Since the enactment of the Family Law Act (“FLA”), Courts have struggled with determining, firstly, if and when the interest of a spouse in a discretionary trust qualifies as “property” as defined in the FLA for purposes of equalization of net family property (“NFP”) and secondly, how that property interest is valued.
Family law legislation varies from province to province, but it has been difficult to find any significant body of law in Canada addressing how to deal with interests in trusts. Other jurisdictions such as the U.K., Australia and New Zealand have extensive jurisprudence on the issue and legislation that addresses the accountability of a spouse for a trust interest, both as a beneficiary and in terms of the bundle of rights that are reserved, whether as a Trustee, as a protector or as holder of a power to appoint.
Estate planners need to know when the rights reserved will result in the value of the trust property being included in a spouse’s NFP under the FLA.
Trust Interests as Property
In Ontario, the problem arises from the remedial nature of the legislation and the very broad definition of “property.” Subsection 4(1) of the FLA defines “property”, in part, as follows:
“property” means any interest, present or future, vested or contingent, in real or personal property and includes,
- property over which a spouse has, alone or in conjunction with another person, a power of appointment exercisable in favour of himself or herself, and
- property disposed of by a spouse but over which the spouse has, alone or in conjunction with another person, a power to revoke the disposition or a power to consume or dispose of the property.
The first part of the definition includes the interest of a beneficiary under a Trust, but paragraphs (a) and (b) relate not to the rights of a beneficiary, but rather to the bundle of rights by which a spouse has the power to control the disposition or consumption of the trust property, whether as a Trustee, protector or holder of a power to appoint.
Trust practitioners believe the definition is overly broad for several reasons. There is no doubt that an individual who has a general power of appointment has a right that is tantamount to ownership of the property. But paragraph 4(1)(a) extends to a power of appointment which a spouse has “alone or in conjunction with another person.” The FLA does not provide any guidance as to the identity of the other person, but presumably the intention was that the other persons might be individuals whose compliance the spouse had either the ability or the expectation to compel.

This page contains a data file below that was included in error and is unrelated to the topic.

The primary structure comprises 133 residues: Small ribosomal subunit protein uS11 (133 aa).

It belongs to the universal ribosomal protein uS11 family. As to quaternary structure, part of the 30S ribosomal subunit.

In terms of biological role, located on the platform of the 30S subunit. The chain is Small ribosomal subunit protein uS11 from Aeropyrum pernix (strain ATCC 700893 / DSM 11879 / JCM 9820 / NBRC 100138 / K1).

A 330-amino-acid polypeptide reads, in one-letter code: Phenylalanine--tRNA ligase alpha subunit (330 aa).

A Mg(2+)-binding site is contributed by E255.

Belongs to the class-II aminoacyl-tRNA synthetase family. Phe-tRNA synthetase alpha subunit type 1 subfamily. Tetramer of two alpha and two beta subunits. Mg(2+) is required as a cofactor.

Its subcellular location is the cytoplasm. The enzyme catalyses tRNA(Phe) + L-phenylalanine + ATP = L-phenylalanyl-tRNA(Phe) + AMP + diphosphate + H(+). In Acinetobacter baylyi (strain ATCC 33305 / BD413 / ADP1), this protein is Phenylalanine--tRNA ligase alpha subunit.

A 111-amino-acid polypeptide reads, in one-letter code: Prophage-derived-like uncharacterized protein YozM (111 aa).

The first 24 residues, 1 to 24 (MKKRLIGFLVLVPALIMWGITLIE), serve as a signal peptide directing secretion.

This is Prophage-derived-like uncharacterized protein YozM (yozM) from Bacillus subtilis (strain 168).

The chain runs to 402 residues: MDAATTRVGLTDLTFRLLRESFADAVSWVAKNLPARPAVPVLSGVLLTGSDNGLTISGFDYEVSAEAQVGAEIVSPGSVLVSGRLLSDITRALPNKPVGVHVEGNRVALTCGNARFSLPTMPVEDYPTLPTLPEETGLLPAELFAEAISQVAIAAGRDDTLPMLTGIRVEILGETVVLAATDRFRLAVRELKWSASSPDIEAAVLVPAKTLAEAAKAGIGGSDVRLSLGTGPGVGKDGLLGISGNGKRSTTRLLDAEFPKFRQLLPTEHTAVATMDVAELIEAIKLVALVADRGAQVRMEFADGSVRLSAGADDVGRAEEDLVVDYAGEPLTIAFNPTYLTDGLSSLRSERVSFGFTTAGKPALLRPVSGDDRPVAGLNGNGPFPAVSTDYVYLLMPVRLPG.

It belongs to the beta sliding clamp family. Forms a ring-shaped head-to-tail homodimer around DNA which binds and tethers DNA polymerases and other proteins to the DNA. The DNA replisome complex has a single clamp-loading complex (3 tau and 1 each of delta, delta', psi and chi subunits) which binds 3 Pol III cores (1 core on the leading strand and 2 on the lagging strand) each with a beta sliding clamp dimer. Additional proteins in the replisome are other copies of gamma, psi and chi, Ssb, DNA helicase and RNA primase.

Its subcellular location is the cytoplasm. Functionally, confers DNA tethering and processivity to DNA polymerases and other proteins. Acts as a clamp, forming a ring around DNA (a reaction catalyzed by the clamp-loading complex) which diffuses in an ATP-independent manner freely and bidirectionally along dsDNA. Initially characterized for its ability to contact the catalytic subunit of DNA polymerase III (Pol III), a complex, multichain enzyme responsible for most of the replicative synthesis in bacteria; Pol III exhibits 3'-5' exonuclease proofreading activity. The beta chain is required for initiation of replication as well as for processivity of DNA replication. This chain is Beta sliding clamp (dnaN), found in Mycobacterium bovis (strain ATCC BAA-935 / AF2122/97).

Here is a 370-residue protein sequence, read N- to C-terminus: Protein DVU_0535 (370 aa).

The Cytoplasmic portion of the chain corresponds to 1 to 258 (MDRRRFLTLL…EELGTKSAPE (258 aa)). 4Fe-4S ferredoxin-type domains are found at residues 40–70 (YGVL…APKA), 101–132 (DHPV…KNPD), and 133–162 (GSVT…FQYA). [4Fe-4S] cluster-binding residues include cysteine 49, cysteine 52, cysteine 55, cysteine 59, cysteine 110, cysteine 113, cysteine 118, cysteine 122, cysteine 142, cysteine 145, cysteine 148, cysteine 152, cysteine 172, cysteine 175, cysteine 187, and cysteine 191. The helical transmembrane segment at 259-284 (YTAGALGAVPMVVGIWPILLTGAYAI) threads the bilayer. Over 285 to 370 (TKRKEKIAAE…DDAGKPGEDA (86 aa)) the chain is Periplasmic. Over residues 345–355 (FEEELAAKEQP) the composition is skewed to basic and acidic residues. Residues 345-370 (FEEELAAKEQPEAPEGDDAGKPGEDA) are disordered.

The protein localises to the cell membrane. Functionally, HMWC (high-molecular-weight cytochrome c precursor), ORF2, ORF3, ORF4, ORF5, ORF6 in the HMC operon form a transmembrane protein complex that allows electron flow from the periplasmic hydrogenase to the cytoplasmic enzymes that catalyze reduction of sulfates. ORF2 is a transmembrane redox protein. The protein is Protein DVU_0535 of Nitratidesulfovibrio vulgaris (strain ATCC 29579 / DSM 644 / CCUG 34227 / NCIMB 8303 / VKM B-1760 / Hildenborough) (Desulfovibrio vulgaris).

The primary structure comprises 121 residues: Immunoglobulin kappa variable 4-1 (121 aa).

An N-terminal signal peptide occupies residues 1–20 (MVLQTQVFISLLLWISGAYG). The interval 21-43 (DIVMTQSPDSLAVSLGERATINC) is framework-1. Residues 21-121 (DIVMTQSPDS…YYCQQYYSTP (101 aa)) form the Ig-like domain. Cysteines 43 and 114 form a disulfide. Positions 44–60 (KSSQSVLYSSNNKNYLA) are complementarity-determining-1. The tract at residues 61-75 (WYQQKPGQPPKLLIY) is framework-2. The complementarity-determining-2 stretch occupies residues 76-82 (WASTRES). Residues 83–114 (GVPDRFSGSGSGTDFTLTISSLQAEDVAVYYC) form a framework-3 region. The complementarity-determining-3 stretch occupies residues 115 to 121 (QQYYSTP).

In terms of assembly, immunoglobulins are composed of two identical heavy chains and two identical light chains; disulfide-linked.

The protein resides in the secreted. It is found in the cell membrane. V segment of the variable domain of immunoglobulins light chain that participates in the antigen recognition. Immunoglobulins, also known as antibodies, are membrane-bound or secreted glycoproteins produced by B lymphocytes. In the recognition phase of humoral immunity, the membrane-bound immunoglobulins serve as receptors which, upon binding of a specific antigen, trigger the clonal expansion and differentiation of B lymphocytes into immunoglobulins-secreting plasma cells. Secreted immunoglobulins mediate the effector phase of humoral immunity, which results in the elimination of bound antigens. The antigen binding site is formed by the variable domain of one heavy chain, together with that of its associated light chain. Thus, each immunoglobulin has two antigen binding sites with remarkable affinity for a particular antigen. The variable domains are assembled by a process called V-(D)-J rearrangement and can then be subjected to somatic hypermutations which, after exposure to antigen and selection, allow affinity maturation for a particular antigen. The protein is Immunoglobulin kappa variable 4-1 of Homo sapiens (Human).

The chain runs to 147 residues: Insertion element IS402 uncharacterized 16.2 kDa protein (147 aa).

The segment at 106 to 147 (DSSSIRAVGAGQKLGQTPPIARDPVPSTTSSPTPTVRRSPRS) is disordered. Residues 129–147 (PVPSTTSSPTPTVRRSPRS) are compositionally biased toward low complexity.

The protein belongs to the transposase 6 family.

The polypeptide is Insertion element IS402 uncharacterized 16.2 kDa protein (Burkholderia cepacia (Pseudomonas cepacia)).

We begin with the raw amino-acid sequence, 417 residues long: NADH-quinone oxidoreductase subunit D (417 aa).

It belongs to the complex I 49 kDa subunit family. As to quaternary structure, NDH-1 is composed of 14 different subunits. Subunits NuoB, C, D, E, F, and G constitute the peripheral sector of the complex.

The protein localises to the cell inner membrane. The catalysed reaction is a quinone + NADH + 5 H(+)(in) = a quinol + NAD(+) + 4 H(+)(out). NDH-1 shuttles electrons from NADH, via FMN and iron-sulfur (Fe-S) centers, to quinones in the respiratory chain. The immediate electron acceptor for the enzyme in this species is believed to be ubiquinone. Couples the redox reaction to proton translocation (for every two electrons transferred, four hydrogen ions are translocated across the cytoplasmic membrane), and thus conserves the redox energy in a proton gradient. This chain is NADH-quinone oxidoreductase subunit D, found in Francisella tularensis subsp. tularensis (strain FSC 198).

There does not appear to be any reported Canadian cases which have analysed the identity of the co-trustees or whether or not they are truly independent, although Tremblay v. Tremblay makes conclusions on the issue. U.K. Courts have dealt with the issue of control of the trust property by examining the independence of the other trustees, the likelihood of the other trustees exercising independent authority and any correspondence between the parties such as letters of wishes and patterns of distributions of trust property.
In a number of recent decisions of Commonwealth Supreme Courts and Courts of Appeal, the approach taken by the Courts support a “substance over form” approach to the problem of division of assets in the context of a divorce. The analysis of the Courts involves bringing “a judicious mixture of worldly realism and a respect for the legal affairs of Trusts, the legal duties of Trustees…”
In Charman v. Charman (No. 4), the U.K. Court of Appeal considered whether assets held in an offshore trust over which the husband had de facto control (even though there was a nominally independent Trustee) were “financial resources” of the husband. The Court applied the test of “whether the Trustee would be likely to advance the capital immediately or in the future to the relevant spouse.”
Subsection 4(1)(b) is also directed to a power which the spouse does not possess alone. It is directed to a revocable Trust or to an act which commences with the disposition of property. It is not arguable that a power of revocation held alone should result in the inclusion of the value of the trust property in the NFP of the holder. In Tasarruf Mevduati Sigorta Phonu v. Merryl Lynch Bank and Trust Co. (Cayman) Ltd., the Privy Council concluded:
The powers of revocation are such that in equity… Mr. Demirel can be regarded as having rights tantamount to ownership… There is no invariable rule that a power is distinct from ownership.
However, subsection 4(1)(b) does not require that such a power be held alone. The particular mischief with paragraph (b) is that it is vague and the word “consume” is not particularly instructive in assessing the use of trust property, as the power to “dispose” of the trust property is clearly included in every trust indenture. Finally, because of the breadth of the definition, neither the legislation nor the jurisprudence appears to have taken into account the fact that if these powers are held in a fiduciary capacity, equitable principles would require that the Trustees, in exercising their discretion or these powers, must act in a fiduciary fashion.